In the aftermath of the Oroville Dam incident, the State of California now requires all dam owners to create an Emergency Action Plan. As the EAP states, “The purpose of this EAP is to reduce the risk of loss of human life or injury, and to minimize property damage in the event of a potential or actual emergency situation associated with Senior Canyon Dam (CA01019). These situations include, but are not limited to dam instability, sizable earthquakes, extreme storm events, major spillway releases, overtopping of the dam, outlet system failure, vandalism or sabotage, spillway failures, and failure of the dam.”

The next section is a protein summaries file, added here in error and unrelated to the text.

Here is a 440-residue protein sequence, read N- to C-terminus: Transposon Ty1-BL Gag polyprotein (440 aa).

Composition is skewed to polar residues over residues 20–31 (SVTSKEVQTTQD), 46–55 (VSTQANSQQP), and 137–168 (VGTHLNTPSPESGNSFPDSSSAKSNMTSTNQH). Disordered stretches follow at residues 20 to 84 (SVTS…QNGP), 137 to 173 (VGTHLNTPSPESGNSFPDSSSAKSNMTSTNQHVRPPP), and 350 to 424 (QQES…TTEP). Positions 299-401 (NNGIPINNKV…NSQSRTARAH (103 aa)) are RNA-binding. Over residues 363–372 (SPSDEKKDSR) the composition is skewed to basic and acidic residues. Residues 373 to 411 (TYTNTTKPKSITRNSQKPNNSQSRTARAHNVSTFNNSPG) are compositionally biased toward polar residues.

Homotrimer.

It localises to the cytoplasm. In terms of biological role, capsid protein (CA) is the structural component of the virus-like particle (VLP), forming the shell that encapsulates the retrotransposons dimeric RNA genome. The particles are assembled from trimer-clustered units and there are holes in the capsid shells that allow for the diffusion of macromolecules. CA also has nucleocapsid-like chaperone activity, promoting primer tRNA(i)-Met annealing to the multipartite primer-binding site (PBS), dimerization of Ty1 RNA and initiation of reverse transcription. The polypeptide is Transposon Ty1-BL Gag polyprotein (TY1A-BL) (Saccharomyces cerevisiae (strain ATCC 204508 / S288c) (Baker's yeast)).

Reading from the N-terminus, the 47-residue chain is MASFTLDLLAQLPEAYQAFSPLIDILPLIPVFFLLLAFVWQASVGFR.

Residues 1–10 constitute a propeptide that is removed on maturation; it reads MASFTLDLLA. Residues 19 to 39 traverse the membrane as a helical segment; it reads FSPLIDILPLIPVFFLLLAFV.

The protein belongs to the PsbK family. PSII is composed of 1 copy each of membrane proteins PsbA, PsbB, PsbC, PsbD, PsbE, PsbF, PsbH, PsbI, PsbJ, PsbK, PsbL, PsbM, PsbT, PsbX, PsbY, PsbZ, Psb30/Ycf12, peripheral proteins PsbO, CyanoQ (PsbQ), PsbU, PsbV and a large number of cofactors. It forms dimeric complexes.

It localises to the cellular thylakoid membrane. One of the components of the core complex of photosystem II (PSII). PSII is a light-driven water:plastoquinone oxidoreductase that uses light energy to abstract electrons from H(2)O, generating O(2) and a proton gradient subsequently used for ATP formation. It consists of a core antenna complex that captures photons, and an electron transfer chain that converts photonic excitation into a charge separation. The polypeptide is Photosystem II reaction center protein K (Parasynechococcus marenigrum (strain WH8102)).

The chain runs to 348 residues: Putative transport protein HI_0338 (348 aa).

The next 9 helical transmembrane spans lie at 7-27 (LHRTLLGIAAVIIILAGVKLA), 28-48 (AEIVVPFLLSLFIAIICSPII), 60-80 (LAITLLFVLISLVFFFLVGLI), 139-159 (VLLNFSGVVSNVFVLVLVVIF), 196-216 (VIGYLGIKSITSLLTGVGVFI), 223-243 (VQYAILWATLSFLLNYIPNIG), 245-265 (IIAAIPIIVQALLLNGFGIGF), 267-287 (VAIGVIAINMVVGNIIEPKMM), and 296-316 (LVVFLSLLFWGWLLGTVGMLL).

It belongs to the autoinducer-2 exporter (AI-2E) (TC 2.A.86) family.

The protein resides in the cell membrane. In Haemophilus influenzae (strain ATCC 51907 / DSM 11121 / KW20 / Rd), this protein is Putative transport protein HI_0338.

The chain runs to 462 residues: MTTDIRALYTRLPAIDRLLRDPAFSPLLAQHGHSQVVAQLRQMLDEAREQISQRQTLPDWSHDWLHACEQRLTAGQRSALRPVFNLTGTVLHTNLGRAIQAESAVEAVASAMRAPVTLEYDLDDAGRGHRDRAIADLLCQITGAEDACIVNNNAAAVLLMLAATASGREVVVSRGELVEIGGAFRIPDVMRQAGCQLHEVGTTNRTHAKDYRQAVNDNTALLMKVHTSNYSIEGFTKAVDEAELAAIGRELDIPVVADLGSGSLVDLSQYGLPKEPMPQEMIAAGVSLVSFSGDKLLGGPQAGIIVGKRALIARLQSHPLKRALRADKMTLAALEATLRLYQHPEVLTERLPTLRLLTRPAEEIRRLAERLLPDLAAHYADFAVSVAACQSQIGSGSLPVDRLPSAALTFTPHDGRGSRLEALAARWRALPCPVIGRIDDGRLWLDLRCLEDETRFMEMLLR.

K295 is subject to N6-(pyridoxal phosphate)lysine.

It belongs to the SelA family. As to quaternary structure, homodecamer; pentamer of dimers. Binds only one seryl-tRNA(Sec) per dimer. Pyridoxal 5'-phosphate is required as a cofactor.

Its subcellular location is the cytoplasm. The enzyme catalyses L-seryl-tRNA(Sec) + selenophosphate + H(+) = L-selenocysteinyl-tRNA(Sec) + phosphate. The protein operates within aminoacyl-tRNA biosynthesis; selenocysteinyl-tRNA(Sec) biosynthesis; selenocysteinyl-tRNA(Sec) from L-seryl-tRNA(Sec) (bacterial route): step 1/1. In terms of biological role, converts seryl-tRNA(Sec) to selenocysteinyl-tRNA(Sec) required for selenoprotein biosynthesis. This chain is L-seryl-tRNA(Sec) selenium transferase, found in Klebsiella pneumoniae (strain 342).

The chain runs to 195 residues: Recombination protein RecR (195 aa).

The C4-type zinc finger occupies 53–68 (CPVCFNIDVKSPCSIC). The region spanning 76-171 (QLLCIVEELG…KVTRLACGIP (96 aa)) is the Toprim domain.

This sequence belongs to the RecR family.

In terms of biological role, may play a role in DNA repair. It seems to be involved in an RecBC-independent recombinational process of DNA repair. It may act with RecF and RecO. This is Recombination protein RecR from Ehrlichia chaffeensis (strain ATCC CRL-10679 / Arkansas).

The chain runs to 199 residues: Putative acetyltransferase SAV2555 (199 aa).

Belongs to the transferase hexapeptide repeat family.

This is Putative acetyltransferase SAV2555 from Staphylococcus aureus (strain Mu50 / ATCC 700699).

While the Department of Water Resources has rated Senior Canyon Dam as “High Hazard,” that rating is not related to the condition of the dam, including the risk of failure. The rating is based on the downstream hazard potential were the dam to fail while operating with a full reservoir. According to the DSOD, “This hazard is not related to the condition of the dam or its appurtenant structures.” While a “High Hazard” rating means that at least one human life could be expected to occur should the dam fail when the reservoir is full, since the Senior Canyon Dam’s DSOD condition assessment is “Satisfactory,” acceptable performance is expected under all loading conditions. More than one-half of California’s 1,246 state-regulated dams have a “High Hazard” designation because of their proximity to human life and property.